Where there are many words, transgression is unavoidable.
But he who restrains his lips is wise.
I've done the same, hopefully not as much as Ralph. One time I opened my mouth in a sermon and said a sentence that I wish I could take back. The next Sunday morning I asked my church family to forgive me for that. I've also done this with people I love, and confessed it with sadness.
After quoting Proverbs 10:19 Ruth Haley Barton writes:
"This is a truth that could drive leaders to despair, given the incessant flow of words from our mouths, pens and computers. Those of us who deal in words are at great risk of misusing words and even sinning with our words due to the sheer volume of them. I don’t know about you, but sometimes I can literally feel—deep in my bones—that if I do not shut my mouth for a while I will get myself in trouble, because my words will be completely disconnected from the reality of God in my life." (Barton, Ruth Haley. Strengthening the Soul of Your Leadership: Seeking God in the Crucible of Ministry, p. 124)
In silence before God I shut my mouth. Dietrich Bonhoeffer said that "right speech comes out of silence, and right silence comes out of speech." (Quoted in Ib.) "Silence," writes Barton, "is the only cure for this desperate situation."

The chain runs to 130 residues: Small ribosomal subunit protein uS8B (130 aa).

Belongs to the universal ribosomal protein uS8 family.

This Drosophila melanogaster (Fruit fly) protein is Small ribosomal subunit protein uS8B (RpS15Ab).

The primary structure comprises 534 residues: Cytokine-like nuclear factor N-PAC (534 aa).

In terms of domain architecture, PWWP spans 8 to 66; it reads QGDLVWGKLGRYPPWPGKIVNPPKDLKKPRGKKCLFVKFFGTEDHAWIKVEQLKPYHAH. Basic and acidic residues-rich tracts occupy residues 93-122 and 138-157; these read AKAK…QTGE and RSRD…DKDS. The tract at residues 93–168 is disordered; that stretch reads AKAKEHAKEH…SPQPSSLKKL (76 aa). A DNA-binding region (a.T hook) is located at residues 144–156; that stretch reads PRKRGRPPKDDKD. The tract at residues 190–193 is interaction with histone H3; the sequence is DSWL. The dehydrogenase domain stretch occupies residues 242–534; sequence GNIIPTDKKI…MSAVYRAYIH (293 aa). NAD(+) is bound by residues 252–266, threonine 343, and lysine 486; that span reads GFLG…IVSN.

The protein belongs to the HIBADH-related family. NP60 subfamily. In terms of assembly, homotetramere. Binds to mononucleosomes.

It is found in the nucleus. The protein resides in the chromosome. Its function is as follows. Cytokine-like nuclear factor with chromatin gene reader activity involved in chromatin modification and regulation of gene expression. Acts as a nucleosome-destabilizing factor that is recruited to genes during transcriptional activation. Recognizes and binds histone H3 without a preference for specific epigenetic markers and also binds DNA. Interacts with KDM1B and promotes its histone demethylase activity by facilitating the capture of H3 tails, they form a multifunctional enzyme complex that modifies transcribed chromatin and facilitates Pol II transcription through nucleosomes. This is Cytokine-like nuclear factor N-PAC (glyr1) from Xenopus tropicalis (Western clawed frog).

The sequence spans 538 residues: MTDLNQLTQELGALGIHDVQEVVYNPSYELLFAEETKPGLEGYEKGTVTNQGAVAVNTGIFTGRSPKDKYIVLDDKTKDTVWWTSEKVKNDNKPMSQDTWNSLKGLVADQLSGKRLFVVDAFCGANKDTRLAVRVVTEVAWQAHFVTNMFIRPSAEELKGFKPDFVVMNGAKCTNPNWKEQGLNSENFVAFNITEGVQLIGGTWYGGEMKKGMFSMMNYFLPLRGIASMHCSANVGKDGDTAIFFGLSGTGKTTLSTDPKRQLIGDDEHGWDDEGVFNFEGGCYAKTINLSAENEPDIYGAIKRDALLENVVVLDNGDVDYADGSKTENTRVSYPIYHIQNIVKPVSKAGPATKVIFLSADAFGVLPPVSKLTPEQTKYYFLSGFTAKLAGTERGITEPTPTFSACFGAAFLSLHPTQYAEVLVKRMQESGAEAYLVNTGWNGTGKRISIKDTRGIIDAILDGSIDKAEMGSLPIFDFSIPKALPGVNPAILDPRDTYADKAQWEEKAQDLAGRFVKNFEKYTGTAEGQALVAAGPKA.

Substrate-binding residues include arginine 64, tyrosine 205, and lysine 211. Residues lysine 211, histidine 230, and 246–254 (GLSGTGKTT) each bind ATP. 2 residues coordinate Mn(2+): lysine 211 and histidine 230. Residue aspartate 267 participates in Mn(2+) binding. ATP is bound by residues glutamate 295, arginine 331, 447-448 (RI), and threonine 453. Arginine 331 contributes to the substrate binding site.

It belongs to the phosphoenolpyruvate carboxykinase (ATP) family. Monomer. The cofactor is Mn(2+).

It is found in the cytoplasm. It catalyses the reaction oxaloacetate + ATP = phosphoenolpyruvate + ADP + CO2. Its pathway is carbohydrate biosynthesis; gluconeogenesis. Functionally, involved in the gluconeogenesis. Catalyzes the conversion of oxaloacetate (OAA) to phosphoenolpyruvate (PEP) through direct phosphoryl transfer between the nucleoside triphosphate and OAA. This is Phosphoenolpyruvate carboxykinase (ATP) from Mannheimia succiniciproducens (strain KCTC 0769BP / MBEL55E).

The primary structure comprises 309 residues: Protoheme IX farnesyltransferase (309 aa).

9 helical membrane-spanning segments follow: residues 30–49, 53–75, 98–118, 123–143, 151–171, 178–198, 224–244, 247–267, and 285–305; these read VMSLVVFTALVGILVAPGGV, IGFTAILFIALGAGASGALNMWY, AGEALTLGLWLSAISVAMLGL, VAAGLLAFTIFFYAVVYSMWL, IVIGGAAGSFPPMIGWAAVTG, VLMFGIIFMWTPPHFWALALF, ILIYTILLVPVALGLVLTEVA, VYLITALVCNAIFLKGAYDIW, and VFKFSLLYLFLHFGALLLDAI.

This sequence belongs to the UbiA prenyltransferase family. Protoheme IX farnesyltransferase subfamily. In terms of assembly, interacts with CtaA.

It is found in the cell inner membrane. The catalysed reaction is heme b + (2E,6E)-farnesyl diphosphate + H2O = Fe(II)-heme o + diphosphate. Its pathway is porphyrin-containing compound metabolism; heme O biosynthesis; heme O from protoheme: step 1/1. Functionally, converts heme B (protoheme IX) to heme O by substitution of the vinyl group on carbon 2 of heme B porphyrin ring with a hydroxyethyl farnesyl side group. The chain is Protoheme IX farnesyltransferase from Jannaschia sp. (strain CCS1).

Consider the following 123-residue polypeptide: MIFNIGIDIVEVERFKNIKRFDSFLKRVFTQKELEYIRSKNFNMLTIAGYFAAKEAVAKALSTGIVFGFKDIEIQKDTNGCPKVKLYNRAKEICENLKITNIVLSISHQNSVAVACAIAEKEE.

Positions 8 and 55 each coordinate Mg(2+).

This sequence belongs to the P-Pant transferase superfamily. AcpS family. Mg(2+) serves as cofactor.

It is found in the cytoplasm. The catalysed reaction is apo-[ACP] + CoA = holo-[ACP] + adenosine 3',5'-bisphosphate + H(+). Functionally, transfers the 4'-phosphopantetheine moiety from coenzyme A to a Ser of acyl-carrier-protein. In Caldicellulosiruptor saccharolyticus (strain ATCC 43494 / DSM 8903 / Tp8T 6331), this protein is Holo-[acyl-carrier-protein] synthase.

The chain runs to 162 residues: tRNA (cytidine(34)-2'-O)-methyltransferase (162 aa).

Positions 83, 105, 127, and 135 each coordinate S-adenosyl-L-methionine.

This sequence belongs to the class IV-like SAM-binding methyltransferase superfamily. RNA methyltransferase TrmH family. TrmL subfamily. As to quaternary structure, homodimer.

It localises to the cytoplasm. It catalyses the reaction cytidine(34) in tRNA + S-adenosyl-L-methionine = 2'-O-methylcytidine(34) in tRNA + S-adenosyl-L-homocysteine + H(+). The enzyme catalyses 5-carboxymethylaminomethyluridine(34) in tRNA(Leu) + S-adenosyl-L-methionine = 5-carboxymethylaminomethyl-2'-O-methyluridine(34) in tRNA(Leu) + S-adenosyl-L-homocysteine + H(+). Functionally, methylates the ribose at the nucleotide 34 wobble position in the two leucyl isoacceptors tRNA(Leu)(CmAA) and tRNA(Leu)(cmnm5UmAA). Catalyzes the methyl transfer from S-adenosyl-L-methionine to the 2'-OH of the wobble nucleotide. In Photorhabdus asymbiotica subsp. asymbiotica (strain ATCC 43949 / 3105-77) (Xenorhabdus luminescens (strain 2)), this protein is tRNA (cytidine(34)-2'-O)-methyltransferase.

In my silent times before God he heals my troubled soul. He takes the edge off me. He calms the turbulent waters. He strips away dis-ease and restores my sanity. He grows self-control in me and empowers me to shut my mouth. The psalmist writes:
When you are disturbed, do not sin;
ponder it on your beds,
and be silent.
Psalm 4:4When it comes to fixing people there is a time to be quiet and put your trust in the Lord. (Ps. 4:5)
"There are times when the most heroic thing a leader can do is to remain in that private place with God for as long as it takes to keep from sinning. In silence we consciously trust ourselves to God rather than following our human impulses to fix, control or put people in their place." (Ib., p. 125)